Just a few days ago researchers at J&J reviewed the latest data from an early-stage study of its HIV vaccine, touting evidence that the mosaic immunogen project it was working on successfully spurred antibodies against the lethal virus in all of the hundreds of patients treated in a Phase I/II trial. Today, the company added some new vaccine tech from Bavarian Nordic that it plans to include in its HIV program, as well as its hep B work.
The deal starts off modestly, with a $10 million upfront and $33 million for an equity stake in Copenhagen-based Bavarian Nordic. Expanding on a collaboration that’s already in place, J&J gets the biotech’s MVA-BN tech. And if everything works out perfectly, there’s another $836 million in milestones on the table, plus royalties.
MVA-BN is central to Bavarian Nordic’s vaccine platform, using an attenuated version of the Modified Vaccinia Ankara virus to safely trigger an immune reaction.
J&J knows the tech well, having lined it up for an Ebola vaccine back in 2014.
Right now J&J is prepping for a Phase IIb trial for an HIV vaccine — combining Ad26 mosaic candidate and the Clade C gp140 soluble protein — now scheduled to get underway in southern African countries either later this year or early next.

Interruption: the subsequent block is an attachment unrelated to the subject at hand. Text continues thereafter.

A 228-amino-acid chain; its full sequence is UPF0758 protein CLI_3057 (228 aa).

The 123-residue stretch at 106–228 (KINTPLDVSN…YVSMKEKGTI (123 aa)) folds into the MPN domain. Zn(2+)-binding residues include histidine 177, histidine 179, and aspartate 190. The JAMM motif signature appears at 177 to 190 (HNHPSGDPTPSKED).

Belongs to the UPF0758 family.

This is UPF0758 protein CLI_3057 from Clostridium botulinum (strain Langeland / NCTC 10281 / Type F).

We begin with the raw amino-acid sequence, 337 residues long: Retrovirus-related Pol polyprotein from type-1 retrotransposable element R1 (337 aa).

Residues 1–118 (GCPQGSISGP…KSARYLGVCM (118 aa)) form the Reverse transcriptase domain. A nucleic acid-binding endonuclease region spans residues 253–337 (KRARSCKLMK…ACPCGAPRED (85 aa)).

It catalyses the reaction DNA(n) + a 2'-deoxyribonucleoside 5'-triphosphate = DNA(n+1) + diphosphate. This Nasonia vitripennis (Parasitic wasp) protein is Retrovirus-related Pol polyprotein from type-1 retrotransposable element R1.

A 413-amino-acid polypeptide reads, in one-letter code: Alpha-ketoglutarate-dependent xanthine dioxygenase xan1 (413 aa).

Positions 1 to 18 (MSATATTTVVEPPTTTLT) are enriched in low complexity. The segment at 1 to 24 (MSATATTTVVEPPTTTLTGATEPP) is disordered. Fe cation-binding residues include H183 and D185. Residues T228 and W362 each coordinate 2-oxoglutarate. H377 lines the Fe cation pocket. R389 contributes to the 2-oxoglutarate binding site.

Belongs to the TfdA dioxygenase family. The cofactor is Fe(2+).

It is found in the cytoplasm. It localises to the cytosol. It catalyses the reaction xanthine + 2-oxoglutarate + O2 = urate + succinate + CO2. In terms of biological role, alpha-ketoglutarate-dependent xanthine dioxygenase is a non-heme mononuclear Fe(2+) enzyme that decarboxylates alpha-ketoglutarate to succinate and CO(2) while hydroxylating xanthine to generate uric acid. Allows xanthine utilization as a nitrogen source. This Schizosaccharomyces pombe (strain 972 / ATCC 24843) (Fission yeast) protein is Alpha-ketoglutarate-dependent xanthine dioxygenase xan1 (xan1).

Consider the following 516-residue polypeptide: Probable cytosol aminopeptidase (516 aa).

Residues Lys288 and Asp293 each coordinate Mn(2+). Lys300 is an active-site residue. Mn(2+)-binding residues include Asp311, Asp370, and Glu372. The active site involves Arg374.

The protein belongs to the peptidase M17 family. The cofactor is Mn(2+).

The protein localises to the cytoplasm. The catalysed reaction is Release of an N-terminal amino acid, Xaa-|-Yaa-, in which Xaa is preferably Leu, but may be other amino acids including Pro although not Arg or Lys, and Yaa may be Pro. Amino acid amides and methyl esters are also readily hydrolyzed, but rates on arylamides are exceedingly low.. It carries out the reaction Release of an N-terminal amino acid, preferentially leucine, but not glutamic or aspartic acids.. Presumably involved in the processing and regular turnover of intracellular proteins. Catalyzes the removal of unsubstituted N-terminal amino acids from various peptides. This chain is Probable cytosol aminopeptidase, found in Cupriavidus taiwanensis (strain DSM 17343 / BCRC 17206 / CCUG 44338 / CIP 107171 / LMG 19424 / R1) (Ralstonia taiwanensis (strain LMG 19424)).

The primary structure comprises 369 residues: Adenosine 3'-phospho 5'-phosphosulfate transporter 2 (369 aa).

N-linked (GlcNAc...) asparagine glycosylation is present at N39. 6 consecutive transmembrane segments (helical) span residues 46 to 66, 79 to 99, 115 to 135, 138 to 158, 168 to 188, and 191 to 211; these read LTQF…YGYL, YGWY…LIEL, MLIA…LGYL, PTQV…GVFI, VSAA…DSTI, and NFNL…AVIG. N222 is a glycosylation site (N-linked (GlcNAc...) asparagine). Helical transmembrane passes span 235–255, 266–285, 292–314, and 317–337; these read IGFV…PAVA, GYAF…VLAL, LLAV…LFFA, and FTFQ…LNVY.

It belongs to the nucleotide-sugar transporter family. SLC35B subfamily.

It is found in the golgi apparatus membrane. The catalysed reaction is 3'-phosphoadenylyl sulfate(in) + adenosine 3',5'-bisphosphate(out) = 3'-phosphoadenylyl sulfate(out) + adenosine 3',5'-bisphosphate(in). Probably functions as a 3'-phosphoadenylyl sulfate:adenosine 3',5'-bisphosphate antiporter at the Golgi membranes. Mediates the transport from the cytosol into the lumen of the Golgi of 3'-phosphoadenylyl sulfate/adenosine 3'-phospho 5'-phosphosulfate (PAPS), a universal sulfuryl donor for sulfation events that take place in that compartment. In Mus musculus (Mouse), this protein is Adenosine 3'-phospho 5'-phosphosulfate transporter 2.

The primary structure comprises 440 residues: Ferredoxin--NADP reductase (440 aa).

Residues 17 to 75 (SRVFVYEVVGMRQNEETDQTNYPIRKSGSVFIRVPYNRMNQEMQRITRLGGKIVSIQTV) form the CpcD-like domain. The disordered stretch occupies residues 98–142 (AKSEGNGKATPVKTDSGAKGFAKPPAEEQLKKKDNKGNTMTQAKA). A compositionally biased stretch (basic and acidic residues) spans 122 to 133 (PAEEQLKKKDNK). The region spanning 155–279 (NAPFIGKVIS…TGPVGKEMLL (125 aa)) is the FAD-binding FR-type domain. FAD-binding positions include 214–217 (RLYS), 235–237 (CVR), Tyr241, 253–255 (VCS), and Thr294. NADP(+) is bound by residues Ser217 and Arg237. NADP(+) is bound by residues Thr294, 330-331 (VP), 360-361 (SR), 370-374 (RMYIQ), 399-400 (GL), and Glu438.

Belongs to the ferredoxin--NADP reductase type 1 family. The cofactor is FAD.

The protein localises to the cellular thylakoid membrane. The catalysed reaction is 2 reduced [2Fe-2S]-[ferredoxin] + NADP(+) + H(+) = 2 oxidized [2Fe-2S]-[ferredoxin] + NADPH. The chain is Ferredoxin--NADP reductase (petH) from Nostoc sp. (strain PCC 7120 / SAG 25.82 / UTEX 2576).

An HIV vaccine has been a Holy Grail in the R&D field for decades, but has proven to be an incredibly complex challenge. Earlier disappointments in the field underscored just how hard this is.
“We are very excited about this additional collaboration with Janssen, and proud to deploy our MVA-platform in the fight against two diseases with such an enormous impact on global health,” said Paul Chaplin, CEO of Bavarian Nordic. “This agreement builds upon the science and data we have seen to date, which has shown the potential that a combination of our two platforms could serve many patients in a wide range of disease areas. We welcome this expansion of what has already been a fantastic relationship between our two companies.”
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